Seriously, I don't know why tattoos and piercings have to be deemed unprofessional. I can understand not having so much metal on your head the MRI machine would suck you up from across the hospital. But a few piercings that don't dangle (ripped eyebrow area r/t crazy patient who yanks it out = ouch). No less, I think that unoffensive tattoos shouldn't be an issue.

Since I've been working, I haven't covered my tattoo. Although one of the places I've worked for had a strict no tattoo policy, they even said that it would be better to show then to try to keep nasty bandaids all day.

I do plan on having it removed. Quite honestly, we do live in a society where most decent paying jobs that are common and practical do not allow you to express too much individuality with piercings or tats.

I work a late night shift and even so visible tattoos are not allowed. I have a large tattoo on my left forearm. Wearing a long sleeve shirt just doesn't work for me. I have tried quite a few different options. Removal is not something I want to even consider so I've been wearing these Ink Armor tattoo cover up sleeves. If you get the right size they work really well.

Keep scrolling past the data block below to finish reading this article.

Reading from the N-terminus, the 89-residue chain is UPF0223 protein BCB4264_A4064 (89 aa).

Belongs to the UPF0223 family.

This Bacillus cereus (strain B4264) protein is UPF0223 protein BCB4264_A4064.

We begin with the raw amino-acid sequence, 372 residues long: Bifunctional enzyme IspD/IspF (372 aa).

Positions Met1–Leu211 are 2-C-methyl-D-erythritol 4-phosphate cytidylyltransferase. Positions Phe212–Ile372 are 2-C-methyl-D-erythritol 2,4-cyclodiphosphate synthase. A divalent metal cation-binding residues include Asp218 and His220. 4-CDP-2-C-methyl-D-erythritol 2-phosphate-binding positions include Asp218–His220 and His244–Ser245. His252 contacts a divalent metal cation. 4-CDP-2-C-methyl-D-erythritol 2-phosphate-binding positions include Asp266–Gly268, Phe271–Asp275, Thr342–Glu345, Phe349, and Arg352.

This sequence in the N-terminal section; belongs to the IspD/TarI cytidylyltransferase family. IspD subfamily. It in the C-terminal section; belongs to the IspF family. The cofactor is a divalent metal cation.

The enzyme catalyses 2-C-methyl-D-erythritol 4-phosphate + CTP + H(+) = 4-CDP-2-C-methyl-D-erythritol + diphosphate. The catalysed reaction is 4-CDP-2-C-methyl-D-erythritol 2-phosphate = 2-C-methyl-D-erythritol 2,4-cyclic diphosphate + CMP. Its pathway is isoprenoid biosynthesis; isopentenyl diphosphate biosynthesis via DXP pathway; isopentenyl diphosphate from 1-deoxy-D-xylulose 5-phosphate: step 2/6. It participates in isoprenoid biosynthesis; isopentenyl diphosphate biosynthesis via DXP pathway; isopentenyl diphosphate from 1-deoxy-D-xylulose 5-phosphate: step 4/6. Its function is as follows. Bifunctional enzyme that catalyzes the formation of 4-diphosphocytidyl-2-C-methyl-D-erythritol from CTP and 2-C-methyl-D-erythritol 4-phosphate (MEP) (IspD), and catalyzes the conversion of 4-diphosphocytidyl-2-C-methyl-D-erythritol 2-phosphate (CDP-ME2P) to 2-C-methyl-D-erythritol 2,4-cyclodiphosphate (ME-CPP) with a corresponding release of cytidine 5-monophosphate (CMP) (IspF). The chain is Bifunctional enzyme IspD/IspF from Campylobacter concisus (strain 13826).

Make sure you get the right size as they will stretch around your arm a bit. I don't regret my tattoo as it is dedicated to a relative of mine that passed away. As long as you don't get a tattoo on your face, hand or your neck there are cover up options. I have found the tattoo policy varies quite a bit from place to place.

Edited by tnbutterfly
link removed

turnforthenurse, MSN, NP

Specializes in ER, progressive care. Has 7 years experience.